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Cryptocurrency fraud soars to new heights in the U.S. | #cybercrime | #computerhacker


The dollar amounts are staggering.

According to a new report from the FBI, internet financial crime in the United States reached $12.5 billion in 2023, a 22% increase over the prior year.

The data was compiled by the FBI’s Internet Crime Complaint Center, which allows the public to report cybercrime directly to the agency. It logged 880,418 complaints in 2023, a 10% increase over 2022.

The $12.5 billion in losses, the FBI says, is “conservative” because many crimes go unreported.

“Today’s cyber landscape is threatened by a multitude of malicious actors who have the tools to conduct large-scale fraud schemes, hold our money and data for ransom, and endanger our national security,” says Timothy Langan, the FBI’s executive assistant director. “Profit-driven cybercriminals and nation-state adversaries alike have the capability to paralyze entire school systems, police departments, healthcare facilities, and individual private sector entities.”

The FBI found that the most commonly reported cybercrime in 2023 was the classic “phishing” scam, in which users receive unsolicited emails asking for personal and financial information. Other examples include personal data breaches, extortion, tech support scams, and non-payment or non-delivery of products.

But the costliest crimes by dollars, and the fastest growing, are investment scams – specifically cryptocurrency fraud.

Investment fraud data for 2023. (FBI)

FBI data show that investment fraud losses soared 38%, from $3.31 billion in 2022 to $4.57 billion in 2023. Crypto scams alone rose 53%, from $2.57 billion to $3.94 billion.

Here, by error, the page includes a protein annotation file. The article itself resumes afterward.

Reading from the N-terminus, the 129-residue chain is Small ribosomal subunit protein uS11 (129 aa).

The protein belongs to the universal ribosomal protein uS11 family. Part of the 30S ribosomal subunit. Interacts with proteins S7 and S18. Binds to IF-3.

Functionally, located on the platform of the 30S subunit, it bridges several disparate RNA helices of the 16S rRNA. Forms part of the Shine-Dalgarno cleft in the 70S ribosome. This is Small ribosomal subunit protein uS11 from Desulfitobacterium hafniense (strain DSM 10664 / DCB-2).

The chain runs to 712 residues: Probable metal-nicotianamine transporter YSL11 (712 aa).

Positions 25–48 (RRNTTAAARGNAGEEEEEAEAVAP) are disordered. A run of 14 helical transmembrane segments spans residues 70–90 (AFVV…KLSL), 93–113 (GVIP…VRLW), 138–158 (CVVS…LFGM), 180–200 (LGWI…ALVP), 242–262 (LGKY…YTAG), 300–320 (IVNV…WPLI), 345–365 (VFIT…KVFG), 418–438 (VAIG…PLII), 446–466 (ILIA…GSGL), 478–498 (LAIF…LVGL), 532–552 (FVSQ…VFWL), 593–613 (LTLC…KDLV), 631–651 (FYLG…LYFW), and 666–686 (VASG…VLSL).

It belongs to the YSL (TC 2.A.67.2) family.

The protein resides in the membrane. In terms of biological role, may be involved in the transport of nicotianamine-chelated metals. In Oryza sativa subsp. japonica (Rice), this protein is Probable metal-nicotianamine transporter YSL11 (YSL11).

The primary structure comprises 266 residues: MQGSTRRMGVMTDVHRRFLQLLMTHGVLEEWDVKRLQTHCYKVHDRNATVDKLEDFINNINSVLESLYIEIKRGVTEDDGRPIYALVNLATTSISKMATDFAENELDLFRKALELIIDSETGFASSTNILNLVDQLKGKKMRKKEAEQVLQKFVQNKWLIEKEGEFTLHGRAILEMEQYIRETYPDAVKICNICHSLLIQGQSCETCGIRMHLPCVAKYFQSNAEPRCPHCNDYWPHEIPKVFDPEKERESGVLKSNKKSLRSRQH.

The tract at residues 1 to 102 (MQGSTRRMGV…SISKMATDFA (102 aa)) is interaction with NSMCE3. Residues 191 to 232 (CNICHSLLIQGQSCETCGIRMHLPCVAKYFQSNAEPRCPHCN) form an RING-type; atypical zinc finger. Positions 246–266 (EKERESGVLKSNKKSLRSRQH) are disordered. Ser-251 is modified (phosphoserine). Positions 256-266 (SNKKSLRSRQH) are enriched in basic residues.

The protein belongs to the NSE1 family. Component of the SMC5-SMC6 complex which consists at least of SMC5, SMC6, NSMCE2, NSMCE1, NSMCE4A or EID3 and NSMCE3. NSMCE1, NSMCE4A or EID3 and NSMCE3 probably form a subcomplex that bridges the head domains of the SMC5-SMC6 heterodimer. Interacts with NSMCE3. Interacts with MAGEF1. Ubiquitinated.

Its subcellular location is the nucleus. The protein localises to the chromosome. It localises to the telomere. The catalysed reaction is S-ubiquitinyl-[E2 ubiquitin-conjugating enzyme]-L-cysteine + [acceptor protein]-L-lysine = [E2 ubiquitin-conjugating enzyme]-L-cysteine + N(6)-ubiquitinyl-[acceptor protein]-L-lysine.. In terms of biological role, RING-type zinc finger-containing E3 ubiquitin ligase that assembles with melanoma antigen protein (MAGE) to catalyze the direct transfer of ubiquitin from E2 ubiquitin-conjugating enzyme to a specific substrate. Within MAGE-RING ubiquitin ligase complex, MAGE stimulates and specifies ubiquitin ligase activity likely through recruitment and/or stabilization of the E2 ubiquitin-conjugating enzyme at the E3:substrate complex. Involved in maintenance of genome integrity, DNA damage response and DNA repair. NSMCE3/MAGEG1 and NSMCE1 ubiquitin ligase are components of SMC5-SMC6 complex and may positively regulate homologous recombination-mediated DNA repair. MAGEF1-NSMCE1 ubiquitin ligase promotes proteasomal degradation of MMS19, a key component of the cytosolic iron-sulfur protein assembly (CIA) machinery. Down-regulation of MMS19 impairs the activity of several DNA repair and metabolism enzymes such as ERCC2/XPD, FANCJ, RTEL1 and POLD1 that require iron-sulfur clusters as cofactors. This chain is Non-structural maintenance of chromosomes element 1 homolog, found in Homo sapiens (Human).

In a March 2023 alert, the FBI explained how these crimes typically play out.

The FBI said criminals use fictitious identities to develop relationships and build rapport with victims through social media platforms, dating apps and professional networking sites.

“Once trust is established with victims, criminals introduce the topic of cryptocurrency and claim to have expertise or an affiliation with experts who can help potential investors achieve financial success.”

At that point, the criminals often share info on fictitious profits and then convince them to invest through fraudulent websites or apps.

“It goes without saying, but I’ll say it again: There are no sure things in the investment world. Crypto is a highly speculative investment that critics say has all the earmarks of a Ponzi scheme,” says KTLA 5 News consumer reporter David Lazarus. “All would-be investors should carefully do their homework before giving money to anyone. If you’re hot for crypto, go through an established exchange, not some guy you encountered on social media.”

California is the nation’s most populated state, so it is not surprising that it also had the highest total losses to cybercrimes in 2023: $2.16 billion. Texas ($1.02 billion), Florida ($875 million), New York ($750 million) and New Jersey ($441 million) comprise the top five.

FBI Complaints and Losses
Charts showing the number of cybercrime complaints and financial losses 2019-23. (FBI)

The FBI’s report spells out not only the scope of the problem but also the agency’s response. Through its Recovery Asset Team, the FBI says it has frozen funds of criminal organizations and returned hundreds of millions of dollars to victims.

PROTECTING YOURSELF FROM INVESTMENT FRAUD (FBI):

  • If an unknown individual contacts you, do not release any financial or personal identifying information, and do not send any money.
  • Do not invest based solely on the advice of someone you meet online.
  • Confirm the validity of any investment opportunity or cryptocurrency investment website or app.
  • If you have already invested funds and believe you are a victim of a scheme, you do not have to pay any additional fees or taxes to withdraw your money.
  • Do not pay for services that claim to be able to recover lost funds.

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